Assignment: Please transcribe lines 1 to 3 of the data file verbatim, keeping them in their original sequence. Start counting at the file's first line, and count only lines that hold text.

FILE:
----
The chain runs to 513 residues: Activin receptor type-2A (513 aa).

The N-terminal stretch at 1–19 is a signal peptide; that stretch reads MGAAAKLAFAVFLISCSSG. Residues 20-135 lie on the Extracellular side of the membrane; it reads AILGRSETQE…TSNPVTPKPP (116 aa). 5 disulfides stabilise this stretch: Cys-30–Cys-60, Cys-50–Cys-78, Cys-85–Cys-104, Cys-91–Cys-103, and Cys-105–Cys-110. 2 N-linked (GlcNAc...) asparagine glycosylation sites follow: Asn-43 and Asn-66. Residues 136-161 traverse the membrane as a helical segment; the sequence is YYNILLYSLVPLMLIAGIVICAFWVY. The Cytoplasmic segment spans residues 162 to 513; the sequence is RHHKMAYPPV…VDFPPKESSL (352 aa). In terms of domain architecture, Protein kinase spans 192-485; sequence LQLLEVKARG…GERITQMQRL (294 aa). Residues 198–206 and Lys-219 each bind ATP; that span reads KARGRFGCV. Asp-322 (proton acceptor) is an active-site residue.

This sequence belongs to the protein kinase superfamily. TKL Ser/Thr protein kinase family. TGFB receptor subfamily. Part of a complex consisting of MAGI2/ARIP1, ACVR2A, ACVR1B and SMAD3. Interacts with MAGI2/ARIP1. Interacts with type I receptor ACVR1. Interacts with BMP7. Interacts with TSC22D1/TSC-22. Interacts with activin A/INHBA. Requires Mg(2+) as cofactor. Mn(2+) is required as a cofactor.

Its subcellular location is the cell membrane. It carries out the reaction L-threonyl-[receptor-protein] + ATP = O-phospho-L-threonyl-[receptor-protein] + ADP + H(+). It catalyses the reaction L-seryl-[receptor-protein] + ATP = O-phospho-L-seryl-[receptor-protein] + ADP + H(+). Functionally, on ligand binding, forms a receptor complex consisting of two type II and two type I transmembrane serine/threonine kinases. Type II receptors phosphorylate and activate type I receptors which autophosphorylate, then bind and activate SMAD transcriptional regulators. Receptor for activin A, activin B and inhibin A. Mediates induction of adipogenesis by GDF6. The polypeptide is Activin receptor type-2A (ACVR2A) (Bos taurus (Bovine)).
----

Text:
The chain runs to 513 residues: Activin receptor type-2A (513 aa).

The N-terminal stretch at 1–19 is a signal peptide; that stretch reads MGAAAKLAFAVFLISCSSG. Residues 20-135 lie on the Extracellular side of the membrane; it reads AILGRSETQE…TSNPVTPKPP (116 aa). 5 disulfides stabilise this stretch: Cys-30–Cys-60, Cys-50–Cys-78, Cys-85–Cys-104, Cys-91–Cys-103, and Cys-105–Cys-110. 2 N-linked (GlcNAc...) asparagine glycosylation sites follow: Asn-43 and Asn-66. Residues 136-161 traverse the membrane as a helical segment; the sequence is YYNILLYSLVPLMLIAGIVICAFWVY. The Cytoplasmic segment spans residues 162 to 513; the sequence is RHHKMAYPPV…VDFPPKESSL (352 aa). In terms of domain architecture, Protein kinase spans 192-485; sequence LQLLEVKARG…GERITQMQRL (294 aa). Residues 198–206 and Lys-219 each bind ATP; that span reads KARGRFGCV. Asp-322 (proton acceptor) is an active-site residue.

This sequence belongs to the protein kinase superfamily. TKL Ser/Thr protein kinase family. TGFB receptor subfamily. Part of a complex consisting of MAGI2/ARIP1, ACVR2A, ACVR1B and SMAD3. Interacts with MAGI2/ARIP1. Interacts with type I receptor ACVR1. Interacts with BMP7. Interacts with TSC22D1/TSC-22. Interacts with activin A/INHBA. Requires Mg(2+) as cofactor. Mn(2+) is required as a cofactor.